# Letter: Add Your Voice to Fairfield Math Curriculum Debate

This is a call to action from a Fairfield parent to others to unify on the math curriculum front.By Enrico Email the author March 2, 2013 Click here for article in Patch

- We hope you are aware of the changes going on with your child’s math curriculum at this point and are concerned. The purpose of this letter is to give parents the chance to represent to the Board of Education (BOE) as a unified voice that there is a large, concerned parent community in support of either the Singapore Math: Math in Focus or Singapore Math Primary curriculum texts. Email Enrico (click the byline above) and reply with “YES” if you support the implementation of either i) Singapore Math: Math in Focus or ii) Singapore Math Primary.

For those unfamiliar with what is going on, a quick review:

1) CT’s acceptance of the Common Core Standards for math in July 2010 has stimulated these changes. Fairfield has already realigned its math curriculum to the new Common Core Standards though it will continue to teach those topics now only needed for the CMTs until the new tests replace them in the school year 2014-15.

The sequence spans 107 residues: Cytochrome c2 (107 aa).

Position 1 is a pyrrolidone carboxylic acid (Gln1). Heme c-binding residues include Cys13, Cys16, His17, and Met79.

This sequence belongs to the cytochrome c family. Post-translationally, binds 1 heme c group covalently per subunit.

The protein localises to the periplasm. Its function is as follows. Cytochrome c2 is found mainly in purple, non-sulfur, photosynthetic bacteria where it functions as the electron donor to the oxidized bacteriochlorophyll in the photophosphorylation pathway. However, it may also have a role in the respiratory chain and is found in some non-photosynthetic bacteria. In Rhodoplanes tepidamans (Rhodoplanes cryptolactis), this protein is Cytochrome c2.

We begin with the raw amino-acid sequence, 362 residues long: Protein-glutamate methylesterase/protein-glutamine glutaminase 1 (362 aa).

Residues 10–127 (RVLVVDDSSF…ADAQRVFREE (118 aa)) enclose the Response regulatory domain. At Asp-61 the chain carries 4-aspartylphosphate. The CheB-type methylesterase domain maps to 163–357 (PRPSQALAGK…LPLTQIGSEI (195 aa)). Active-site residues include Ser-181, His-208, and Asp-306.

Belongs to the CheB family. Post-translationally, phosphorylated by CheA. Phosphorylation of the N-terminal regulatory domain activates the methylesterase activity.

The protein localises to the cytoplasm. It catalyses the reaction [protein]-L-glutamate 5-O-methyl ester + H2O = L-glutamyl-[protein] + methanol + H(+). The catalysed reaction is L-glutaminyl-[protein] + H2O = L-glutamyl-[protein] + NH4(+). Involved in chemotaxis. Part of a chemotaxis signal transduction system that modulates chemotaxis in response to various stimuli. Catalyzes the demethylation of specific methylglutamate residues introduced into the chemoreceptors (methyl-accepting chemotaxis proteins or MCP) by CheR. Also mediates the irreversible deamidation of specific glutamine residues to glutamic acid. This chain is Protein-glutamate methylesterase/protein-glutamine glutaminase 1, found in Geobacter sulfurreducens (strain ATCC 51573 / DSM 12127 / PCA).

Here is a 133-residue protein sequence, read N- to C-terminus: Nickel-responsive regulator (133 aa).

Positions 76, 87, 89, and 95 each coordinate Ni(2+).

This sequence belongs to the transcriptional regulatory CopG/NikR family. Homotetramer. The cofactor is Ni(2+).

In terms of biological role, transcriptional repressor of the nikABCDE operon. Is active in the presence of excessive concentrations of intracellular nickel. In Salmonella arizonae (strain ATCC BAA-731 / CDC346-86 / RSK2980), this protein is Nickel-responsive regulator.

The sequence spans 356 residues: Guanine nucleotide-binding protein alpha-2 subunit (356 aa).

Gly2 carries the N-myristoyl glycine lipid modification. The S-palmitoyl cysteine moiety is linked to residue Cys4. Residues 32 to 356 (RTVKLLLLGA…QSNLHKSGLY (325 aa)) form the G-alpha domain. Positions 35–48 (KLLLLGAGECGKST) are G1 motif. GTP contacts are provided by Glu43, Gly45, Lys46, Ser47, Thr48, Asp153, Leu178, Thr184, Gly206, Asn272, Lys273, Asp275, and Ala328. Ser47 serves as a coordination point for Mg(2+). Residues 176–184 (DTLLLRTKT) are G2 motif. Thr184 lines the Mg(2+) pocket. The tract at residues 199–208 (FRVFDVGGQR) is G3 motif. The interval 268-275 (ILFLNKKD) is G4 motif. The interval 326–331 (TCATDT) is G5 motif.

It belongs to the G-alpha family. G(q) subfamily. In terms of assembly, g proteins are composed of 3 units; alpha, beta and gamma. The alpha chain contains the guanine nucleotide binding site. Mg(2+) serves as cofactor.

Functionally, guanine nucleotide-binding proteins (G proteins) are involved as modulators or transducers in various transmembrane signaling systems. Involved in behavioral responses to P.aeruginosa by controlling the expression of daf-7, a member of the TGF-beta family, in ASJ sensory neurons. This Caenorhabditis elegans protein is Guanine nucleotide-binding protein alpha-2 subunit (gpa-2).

2) Along with the new content standards (what students need to know) are new math Practice Standards that address how students think about math and how they “do” math (more justifying their answers to prove understanding, use reasoning skills, look for structure, etc). The Fairfield instructional model (how teachers teach or deliver the new standards) has also been realigned to address the math practices.

3) The rewritten curriculum standards for grades 3-5 was approved by the BOE last spring.

4) In March, the curriculum and text committees (administrators, teachers and a couple parents), headed by Walt Wakeman, will be presenting the BOE with the K-2 curriculum realignment and the grades 6-10 curriculum realignment. They may also recommend a new textbook with which to deliver and support the new standards.

5) The BOE must approve all textbook changes and are the only ones who can do so according to Connecticut State Statutes.